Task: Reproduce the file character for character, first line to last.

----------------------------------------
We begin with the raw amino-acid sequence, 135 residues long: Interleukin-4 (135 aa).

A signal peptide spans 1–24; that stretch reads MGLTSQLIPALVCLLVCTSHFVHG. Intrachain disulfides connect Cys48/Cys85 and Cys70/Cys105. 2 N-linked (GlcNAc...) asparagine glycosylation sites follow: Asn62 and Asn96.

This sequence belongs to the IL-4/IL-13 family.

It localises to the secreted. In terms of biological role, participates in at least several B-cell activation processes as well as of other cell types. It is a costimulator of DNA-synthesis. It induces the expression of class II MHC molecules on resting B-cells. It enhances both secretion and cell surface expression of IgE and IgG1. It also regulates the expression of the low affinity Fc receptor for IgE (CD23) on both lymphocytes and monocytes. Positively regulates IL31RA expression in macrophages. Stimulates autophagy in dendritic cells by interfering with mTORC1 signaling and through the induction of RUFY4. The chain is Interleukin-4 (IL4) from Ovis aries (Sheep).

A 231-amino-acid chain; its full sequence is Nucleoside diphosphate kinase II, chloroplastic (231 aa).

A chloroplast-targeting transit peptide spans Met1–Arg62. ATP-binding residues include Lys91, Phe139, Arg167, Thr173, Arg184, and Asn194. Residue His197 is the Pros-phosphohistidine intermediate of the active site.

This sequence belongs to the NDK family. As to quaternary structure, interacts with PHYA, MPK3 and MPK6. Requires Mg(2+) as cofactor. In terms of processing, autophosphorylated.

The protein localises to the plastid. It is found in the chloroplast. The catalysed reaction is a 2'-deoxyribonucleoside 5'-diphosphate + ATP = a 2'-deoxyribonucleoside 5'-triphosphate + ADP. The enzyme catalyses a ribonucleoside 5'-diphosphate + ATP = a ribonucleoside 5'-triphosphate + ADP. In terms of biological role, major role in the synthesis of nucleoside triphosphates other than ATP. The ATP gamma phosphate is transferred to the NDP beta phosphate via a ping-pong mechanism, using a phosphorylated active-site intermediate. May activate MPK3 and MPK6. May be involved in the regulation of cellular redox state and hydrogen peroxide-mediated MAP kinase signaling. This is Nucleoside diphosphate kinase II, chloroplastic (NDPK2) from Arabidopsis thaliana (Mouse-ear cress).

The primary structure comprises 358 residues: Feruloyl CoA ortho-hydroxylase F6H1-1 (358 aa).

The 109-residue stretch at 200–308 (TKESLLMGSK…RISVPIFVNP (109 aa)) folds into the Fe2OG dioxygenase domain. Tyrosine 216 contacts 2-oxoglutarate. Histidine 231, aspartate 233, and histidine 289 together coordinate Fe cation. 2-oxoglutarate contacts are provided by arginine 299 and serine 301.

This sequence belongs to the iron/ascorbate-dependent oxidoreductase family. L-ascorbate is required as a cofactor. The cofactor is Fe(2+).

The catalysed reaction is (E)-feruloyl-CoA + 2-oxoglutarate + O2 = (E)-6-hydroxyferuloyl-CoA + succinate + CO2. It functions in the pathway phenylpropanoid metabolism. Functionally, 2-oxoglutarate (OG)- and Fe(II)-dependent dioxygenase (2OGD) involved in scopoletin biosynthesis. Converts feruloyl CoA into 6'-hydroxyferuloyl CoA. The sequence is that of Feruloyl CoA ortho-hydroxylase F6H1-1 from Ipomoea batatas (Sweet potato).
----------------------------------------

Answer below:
We begin with the raw amino-acid sequence, 135 residues long: Interleukin-4 (135 aa).

A signal peptide spans 1–24; that stretch reads MGLTSQLIPALVCLLVCTSHFVHG. Intrachain disulfides connect Cys48/Cys85 and Cys70/Cys105. 2 N-linked (GlcNAc...) asparagine glycosylation sites follow: Asn62 and Asn96.

This sequence belongs to the IL-4/IL-13 family.

It localises to the secreted. In terms of biological role, participates in at least several B-cell activation processes as well as of other cell types. It is a costimulator of DNA-synthesis. It induces the expression of class II MHC molecules on resting B-cells. It enhances both secretion and cell surface expression of IgE and IgG1. It also regulates the expression of the low affinity Fc receptor for IgE (CD23) on both lymphocytes and monocytes. Positively regulates IL31RA expression in macrophages. Stimulates autophagy in dendritic cells by interfering with mTORC1 signaling and through the induction of RUFY4. The chain is Interleukin-4 (IL4) from Ovis aries (Sheep).

A 231-amino-acid chain; its full sequence is Nucleoside diphosphate kinase II, chloroplastic (231 aa).

A chloroplast-targeting transit peptide spans Met1–Arg62. ATP-binding residues include Lys91, Phe139, Arg167, Thr173, Arg184, and Asn194. Residue His197 is the Pros-phosphohistidine intermediate of the active site.

This sequence belongs to the NDK family. As to quaternary structure, interacts with PHYA, MPK3 and MPK6. Requires Mg(2+) as cofactor. In terms of processing, autophosphorylated.

The protein localises to the plastid. It is found in the chloroplast. The catalysed reaction is a 2'-deoxyribonucleoside 5'-diphosphate + ATP = a 2'-deoxyribonucleoside 5'-triphosphate + ADP. The enzyme catalyses a ribonucleoside 5'-diphosphate + ATP = a ribonucleoside 5'-triphosphate + ADP. In terms of biological role, major role in the synthesis of nucleoside triphosphates other than ATP. The ATP gamma phosphate is transferred to the NDP beta phosphate via a ping-pong mechanism, using a phosphorylated active-site intermediate. May activate MPK3 and MPK6. May be involved in the regulation of cellular redox state and hydrogen peroxide-mediated MAP kinase signaling. This is Nucleoside diphosphate kinase II, chloroplastic (NDPK2) from Arabidopsis thaliana (Mouse-ear cress).

The primary structure comprises 358 residues: Feruloyl CoA ortho-hydroxylase F6H1-1 (358 aa).

The 109-residue stretch at 200–308 (TKESLLMGSK…RISVPIFVNP (109 aa)) folds into the Fe2OG dioxygenase domain. Tyrosine 216 contacts 2-oxoglutarate. Histidine 231, aspartate 233, and histidine 289 together coordinate Fe cation. 2-oxoglutarate contacts are provided by arginine 299 and serine 301.

This sequence belongs to the iron/ascorbate-dependent oxidoreductase family. L-ascorbate is required as a cofactor. The cofactor is Fe(2+).

The catalysed reaction is (E)-feruloyl-CoA + 2-oxoglutarate + O2 = (E)-6-hydroxyferuloyl-CoA + succinate + CO2. It functions in the pathway phenylpropanoid metabolism. Functionally, 2-oxoglutarate (OG)- and Fe(II)-dependent dioxygenase (2OGD) involved in scopoletin biosynthesis. Converts feruloyl CoA into 6'-hydroxyferuloyl CoA. The sequence is that of Feruloyl CoA ortho-hydroxylase F6H1-1 from Ipomoea batatas (Sweet potato).